Underground Sounds from Toronto's Jamaican Expats
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Underground Sounds from Toronto’s Jamaican Expats

2008_03_10EarthRootsAndWater2.jpg
Perfectly timed to provide a Caribbean reprieve from a harsh winter comes another time capsule from Toronto’s hidden history of soul and reggae music. Innocent Youths, a hard-to-find 1977 reggae album by Earth, Roots and Water, is the latest album reissued by Light in the Attic Records in its Jamaica to Toronto series, which unearths the unjustifiably over-looked musical contributions of the city’s Caribbean immigrants over the years.


2008_03_10ERW_COVER.jpgOriginally formed as the house band for producer Jerry Brown’s Malton-based Summer Records—itself the subject of a compilation released in 2007—Earth, Roots and Water had a revolving membership, but centered on Adrian “Homer” Miller (vocals), Anthony “Base” Hibbert (bass), Colin “Zuba” Suban (drums), Matt Shelley (guitar), and Tony “KB” Moore (keyboards). As the label’s reputation spread, the Summer Records studio—a makeshift setup in Brown’s basement—became a musical mecca for local musicians and the leading artists from the Caribbean. As a result, Earth, Roots and Water provided backing instrumentation for smoke-fueled sessions with Jamaican stars like Johnny Osbourne, Jackie Mittoo, Willi Williams, Leroy Sibbles, and Stranger Cole. At home in Toronto, the band were an energetic and charismatic live act, and introduced the local punk scene to reggae through gigs opening for The Police and The Stranglers.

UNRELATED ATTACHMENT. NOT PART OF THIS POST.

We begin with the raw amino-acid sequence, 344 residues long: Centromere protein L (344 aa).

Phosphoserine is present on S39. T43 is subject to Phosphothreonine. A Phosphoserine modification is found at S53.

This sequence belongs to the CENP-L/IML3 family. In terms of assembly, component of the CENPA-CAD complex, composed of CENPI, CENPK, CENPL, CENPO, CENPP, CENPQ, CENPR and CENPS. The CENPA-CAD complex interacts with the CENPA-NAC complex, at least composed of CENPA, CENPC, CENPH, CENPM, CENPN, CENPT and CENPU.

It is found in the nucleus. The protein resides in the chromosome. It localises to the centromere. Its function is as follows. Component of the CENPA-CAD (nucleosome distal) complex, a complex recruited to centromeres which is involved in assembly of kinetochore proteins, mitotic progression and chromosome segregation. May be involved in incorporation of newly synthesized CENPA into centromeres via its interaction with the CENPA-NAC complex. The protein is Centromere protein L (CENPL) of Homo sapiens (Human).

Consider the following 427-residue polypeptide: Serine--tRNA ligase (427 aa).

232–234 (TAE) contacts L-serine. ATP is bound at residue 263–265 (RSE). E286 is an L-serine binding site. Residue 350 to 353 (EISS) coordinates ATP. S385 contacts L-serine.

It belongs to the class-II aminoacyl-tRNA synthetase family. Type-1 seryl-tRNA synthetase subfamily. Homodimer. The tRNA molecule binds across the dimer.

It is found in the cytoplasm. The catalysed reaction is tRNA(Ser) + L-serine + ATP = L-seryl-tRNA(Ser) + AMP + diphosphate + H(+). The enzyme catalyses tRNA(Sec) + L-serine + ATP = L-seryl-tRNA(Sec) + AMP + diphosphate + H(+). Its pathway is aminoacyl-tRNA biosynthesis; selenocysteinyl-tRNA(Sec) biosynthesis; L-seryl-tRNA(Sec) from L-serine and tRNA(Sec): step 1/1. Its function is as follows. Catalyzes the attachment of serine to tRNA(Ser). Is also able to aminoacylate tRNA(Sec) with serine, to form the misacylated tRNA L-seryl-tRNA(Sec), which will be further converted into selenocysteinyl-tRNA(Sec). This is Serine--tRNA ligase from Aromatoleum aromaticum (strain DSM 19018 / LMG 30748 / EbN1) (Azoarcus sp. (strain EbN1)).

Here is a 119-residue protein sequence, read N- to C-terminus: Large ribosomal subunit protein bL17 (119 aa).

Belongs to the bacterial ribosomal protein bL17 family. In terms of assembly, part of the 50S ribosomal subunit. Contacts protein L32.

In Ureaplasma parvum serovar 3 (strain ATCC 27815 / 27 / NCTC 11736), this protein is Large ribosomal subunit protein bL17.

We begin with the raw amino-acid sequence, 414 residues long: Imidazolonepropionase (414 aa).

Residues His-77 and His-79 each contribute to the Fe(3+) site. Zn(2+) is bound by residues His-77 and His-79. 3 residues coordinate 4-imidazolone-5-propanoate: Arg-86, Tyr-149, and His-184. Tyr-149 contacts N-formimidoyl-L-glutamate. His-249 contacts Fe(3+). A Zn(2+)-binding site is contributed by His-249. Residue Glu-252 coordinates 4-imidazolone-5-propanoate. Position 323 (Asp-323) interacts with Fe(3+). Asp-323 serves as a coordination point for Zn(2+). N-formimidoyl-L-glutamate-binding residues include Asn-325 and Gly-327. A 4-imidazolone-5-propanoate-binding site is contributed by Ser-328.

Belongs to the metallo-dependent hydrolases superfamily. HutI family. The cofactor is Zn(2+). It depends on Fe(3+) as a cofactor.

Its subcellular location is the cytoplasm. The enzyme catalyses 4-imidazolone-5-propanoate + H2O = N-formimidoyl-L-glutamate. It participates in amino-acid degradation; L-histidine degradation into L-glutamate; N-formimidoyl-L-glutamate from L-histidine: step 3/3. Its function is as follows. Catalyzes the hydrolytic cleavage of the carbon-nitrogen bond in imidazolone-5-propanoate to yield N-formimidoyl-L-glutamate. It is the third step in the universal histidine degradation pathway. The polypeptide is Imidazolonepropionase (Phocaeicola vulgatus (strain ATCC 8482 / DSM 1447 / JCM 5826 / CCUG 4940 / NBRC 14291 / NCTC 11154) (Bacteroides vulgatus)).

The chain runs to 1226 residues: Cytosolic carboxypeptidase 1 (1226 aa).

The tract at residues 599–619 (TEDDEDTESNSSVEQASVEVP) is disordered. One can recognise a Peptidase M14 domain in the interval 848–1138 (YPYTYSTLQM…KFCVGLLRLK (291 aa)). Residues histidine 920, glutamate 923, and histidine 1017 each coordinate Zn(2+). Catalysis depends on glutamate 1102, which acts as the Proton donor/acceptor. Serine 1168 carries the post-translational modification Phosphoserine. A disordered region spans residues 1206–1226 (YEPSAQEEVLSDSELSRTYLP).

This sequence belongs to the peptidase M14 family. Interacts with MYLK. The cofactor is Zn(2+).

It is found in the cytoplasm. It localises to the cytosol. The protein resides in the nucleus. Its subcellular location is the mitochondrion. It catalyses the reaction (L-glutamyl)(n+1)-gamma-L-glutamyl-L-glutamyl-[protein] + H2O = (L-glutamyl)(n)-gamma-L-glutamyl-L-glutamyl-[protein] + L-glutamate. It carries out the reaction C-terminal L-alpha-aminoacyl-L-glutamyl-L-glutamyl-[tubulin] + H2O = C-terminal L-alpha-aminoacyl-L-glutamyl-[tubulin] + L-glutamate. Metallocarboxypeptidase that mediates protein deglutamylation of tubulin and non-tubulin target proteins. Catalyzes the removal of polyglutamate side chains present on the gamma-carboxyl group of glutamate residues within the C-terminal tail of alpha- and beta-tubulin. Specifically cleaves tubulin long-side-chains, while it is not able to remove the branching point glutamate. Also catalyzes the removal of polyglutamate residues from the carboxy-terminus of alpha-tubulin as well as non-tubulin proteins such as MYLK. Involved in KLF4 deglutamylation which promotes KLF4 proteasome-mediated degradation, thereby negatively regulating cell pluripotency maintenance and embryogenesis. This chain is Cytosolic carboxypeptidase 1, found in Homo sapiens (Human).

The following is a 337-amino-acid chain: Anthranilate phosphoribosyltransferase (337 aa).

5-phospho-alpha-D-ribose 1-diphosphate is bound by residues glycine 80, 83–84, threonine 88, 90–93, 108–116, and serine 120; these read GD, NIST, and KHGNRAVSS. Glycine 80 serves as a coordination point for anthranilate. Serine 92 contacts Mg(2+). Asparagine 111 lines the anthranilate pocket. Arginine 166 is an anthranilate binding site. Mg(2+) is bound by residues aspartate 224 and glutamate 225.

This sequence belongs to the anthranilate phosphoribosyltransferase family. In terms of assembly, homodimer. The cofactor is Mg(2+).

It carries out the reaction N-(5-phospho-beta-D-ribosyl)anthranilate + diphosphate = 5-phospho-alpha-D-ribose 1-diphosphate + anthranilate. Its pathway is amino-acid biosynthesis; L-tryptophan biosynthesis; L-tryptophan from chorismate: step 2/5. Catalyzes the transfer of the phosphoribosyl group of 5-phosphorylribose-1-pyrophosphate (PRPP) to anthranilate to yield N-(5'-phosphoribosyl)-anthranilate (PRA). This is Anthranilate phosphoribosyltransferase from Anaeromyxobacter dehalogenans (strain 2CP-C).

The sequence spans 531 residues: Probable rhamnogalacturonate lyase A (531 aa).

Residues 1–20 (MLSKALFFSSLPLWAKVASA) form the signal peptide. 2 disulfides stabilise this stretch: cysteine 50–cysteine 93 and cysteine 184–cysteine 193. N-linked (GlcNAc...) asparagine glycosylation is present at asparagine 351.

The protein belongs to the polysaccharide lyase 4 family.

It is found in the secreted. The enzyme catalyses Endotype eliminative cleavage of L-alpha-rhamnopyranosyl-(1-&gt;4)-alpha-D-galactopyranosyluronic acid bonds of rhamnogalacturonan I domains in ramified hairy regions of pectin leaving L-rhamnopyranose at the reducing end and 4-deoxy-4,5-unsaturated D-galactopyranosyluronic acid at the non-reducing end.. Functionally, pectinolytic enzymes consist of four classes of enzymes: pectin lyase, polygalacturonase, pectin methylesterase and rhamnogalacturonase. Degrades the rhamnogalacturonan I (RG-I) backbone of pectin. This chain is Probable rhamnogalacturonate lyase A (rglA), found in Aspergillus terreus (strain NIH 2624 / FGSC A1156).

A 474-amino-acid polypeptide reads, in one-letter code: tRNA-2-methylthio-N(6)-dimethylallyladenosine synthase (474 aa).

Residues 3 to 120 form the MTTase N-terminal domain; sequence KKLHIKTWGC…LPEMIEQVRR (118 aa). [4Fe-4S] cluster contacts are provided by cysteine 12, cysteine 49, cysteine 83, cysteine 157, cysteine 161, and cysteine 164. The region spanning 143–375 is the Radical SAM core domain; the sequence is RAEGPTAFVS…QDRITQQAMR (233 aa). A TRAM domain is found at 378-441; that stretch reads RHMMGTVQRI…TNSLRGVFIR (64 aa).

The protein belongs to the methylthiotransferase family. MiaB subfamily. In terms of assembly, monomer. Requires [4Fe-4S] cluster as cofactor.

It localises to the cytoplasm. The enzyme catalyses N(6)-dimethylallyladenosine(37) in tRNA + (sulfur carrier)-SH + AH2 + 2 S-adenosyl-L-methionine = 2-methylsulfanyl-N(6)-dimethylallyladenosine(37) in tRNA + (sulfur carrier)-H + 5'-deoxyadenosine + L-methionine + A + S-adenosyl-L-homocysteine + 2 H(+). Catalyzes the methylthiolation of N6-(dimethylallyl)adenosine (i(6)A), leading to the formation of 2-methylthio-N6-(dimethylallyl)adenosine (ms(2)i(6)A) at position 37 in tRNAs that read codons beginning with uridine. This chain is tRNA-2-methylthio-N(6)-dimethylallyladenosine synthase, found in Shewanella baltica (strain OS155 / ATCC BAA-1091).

Innocent Youths was the first full-length Summer Records release and, despite its brevity, showcased the band’s innovative sound and versatility. They could be soulful and pop-oriented, such as on catchy “Love the Same Old Way” (featuring the vocals of Marilyn Carnegie) or the Bobby Womack-esque message song “Lou Sent Me.” But, for the most part, the heavy bass and reverb produced an unmistakably island sound, as demonstrated in the the dense percussion on the otherwise easy-going “Liberation” instrumental, or the heavy duty, spacey reggae of “Jah Les Lament” and “Zion.”
Despite positive local media coverage upon its original release, the album received little commercial radio airplay, and even West Indian audiences preferred the “real” Kingston recordings. Sales were disappointing. A follow-up album never materialized and the group members eventually drifted along separate paths. The deluxe reissue treatment given to Innocent Youths, which includes extensive liner notes, certainly does justice to a rare and under-appreciated Toronto classic.
Images courtesy of Light in the Attic Records.

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